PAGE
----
Consider the ac circuit in Fig. 3-7, and calculate the value of the capacitor if ω = 2 rad/s and v_{s}(t) = 90 sin 2t. Figure 3-7. Example circuit for question 6. Hint: You can ignore one of the impedance branches shown in Fig. 3-3b or 3-3c. Remember that capacitive reactance is equal to 1/ωC. |
A6: |
Answer: 6 mF |
3.2.2 A Reverse Study
A reverse study is presented here, where an unknown impedance is determined utilizing ac voltage and current waveforms that are set by the user.
Fig. 3-8 illustrates the block diagram of the VI model, where the ideal sine wave current i_{s} and voltage v_{s} waveforms are defined by the user, and the corresponding equivalent impedance seen from the two terminals A–B is determined.
Figure 3-8. The circuit simulated to identify the equivalent impedance of an unknown load Z.
The complex value of the equivalent impedance is displayed on the front panel, which is used to interpret the nature of the load (R, L, C, R + L, or R + C). The phasor diagram is also provided in the VI to illustrate the voltage and impedance phasors.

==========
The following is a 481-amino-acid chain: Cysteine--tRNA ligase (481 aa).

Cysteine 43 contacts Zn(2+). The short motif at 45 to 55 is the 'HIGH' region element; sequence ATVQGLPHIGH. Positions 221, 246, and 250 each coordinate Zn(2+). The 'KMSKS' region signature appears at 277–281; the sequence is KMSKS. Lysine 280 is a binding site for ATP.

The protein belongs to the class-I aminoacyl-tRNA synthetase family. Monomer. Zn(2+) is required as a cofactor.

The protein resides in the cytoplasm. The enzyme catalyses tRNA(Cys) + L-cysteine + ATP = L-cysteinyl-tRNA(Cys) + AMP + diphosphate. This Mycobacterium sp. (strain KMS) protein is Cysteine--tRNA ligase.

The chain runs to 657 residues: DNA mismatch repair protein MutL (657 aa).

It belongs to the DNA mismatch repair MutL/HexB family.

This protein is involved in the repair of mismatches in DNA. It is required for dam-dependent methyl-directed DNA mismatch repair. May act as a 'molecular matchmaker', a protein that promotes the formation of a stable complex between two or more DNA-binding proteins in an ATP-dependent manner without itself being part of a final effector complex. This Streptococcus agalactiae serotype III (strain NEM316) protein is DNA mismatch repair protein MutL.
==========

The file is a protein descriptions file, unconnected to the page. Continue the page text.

3.2.2.1 Virtual Instrument Panel
Fig. 3-9 illustrates the front panel and the explanations diagram of the VI under investigation. The VI provided here (Single Phase AC Definitions.vi) uses the voltage and current as the base of the per-unit system, mainly for display purposes. The equivalent impedance is calculated and displayed on the front panel (as a per-unit value and a real value).
Figure 3-9. The front panel and the brief user guide of Single Phase AC Definitions.vi.
3.2.2.2 Self-Study Questions
Open and run the custom-written VI named Single Phase AC Definitions.vi in the Chapter 3 folder, and investigate the following questions.